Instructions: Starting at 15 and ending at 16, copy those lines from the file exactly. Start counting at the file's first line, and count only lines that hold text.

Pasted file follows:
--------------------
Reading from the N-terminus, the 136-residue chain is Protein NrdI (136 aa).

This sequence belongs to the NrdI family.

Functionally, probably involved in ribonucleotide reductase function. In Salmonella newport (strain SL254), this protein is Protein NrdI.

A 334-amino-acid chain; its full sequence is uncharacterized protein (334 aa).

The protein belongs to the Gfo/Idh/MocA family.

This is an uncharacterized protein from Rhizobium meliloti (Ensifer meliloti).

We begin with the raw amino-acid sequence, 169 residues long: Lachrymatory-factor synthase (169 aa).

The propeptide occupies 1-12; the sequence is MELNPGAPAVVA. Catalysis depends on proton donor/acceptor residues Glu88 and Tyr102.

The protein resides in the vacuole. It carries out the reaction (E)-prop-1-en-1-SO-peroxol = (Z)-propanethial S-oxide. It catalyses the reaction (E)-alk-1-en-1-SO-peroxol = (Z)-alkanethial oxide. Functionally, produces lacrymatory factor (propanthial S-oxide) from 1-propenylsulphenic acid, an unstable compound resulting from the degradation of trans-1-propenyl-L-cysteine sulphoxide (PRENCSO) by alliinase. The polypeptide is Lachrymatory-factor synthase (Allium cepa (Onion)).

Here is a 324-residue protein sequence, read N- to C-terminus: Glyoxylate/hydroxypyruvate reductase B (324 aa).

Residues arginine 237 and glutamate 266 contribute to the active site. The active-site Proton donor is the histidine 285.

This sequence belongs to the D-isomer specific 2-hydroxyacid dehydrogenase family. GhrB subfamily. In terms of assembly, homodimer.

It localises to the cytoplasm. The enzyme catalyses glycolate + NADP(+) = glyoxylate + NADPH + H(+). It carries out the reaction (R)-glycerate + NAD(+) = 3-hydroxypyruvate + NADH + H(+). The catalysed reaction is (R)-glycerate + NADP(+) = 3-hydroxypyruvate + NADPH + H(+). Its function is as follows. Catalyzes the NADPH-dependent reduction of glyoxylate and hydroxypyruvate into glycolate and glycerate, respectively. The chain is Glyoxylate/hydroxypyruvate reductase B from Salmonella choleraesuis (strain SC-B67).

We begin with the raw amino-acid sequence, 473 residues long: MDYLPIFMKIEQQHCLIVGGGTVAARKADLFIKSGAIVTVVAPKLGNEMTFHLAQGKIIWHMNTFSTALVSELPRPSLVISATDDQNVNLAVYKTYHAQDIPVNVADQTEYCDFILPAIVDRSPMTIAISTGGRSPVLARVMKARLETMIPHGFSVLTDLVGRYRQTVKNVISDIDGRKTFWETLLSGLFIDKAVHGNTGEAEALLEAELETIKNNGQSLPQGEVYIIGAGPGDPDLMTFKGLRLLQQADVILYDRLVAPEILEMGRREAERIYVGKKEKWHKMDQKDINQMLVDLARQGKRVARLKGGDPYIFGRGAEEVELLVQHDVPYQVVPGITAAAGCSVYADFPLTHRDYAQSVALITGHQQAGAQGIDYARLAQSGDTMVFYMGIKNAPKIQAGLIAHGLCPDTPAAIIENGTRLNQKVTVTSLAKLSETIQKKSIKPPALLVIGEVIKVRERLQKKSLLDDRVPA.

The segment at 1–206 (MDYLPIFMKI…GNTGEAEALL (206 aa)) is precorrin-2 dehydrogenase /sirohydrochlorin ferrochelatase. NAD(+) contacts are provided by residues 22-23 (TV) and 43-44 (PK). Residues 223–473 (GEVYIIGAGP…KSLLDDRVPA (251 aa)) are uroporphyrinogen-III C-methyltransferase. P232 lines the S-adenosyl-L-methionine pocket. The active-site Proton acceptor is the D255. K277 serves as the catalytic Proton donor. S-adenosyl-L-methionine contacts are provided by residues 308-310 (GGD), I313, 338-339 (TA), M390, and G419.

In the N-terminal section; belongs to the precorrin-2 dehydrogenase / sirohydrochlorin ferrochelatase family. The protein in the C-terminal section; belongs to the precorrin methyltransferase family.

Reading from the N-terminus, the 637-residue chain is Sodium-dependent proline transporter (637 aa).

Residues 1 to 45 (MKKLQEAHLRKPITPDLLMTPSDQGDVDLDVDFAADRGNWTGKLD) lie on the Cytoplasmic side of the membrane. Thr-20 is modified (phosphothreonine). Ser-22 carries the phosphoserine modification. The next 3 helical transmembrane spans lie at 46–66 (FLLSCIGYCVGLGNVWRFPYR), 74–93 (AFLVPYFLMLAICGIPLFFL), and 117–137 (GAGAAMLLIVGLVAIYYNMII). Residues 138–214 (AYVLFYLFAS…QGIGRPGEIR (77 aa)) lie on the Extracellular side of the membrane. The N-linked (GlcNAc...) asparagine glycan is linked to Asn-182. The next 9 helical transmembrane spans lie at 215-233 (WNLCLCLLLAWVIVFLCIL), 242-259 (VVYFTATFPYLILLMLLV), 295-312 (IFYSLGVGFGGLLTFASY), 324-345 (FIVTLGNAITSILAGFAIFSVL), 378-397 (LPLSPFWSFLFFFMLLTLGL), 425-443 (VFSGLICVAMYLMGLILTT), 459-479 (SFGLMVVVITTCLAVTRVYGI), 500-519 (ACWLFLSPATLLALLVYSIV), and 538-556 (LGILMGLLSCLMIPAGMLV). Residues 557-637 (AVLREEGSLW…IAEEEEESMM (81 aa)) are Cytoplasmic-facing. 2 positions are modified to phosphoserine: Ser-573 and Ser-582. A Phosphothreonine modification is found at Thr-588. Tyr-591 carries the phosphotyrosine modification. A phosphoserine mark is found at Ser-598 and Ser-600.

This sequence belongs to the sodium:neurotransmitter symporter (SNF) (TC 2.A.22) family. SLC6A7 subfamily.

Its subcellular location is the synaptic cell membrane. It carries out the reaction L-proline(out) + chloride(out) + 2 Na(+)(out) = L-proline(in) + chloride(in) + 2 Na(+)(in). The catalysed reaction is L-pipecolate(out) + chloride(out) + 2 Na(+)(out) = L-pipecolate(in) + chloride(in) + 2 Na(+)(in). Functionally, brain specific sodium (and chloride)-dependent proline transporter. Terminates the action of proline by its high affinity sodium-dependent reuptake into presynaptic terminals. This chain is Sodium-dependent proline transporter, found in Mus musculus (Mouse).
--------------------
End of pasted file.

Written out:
The segment at 1–206 (MDYLPIFMKI…GNTGEAEALL (206 aa)) is precorrin-2 dehydrogenase /sirohydrochlorin ferrochelatase. NAD(+) contacts are provided by residues 22-23 (TV) and 43-44 (PK). Residues 223–473 (GEVYIIGAGP…KSLLDDRVPA (251 aa)) are uroporphyrinogen-III C-methyltransferase. P232 lines the S-adenosyl-L-methionine pocket. The active-site Proton acceptor is the D255. K277 serves as the catalytic Proton donor. S-adenosyl-L-methionine contacts are provided by residues 308-310 (GGD), I313, 338-339 (TA), M390, and G419.

In the N-terminal section; belongs to the precorrin-2 dehydrogenase / sirohydrochlorin ferrochelatase family. The protein in the C-terminal section; belongs to the precorrin methyltransferase family.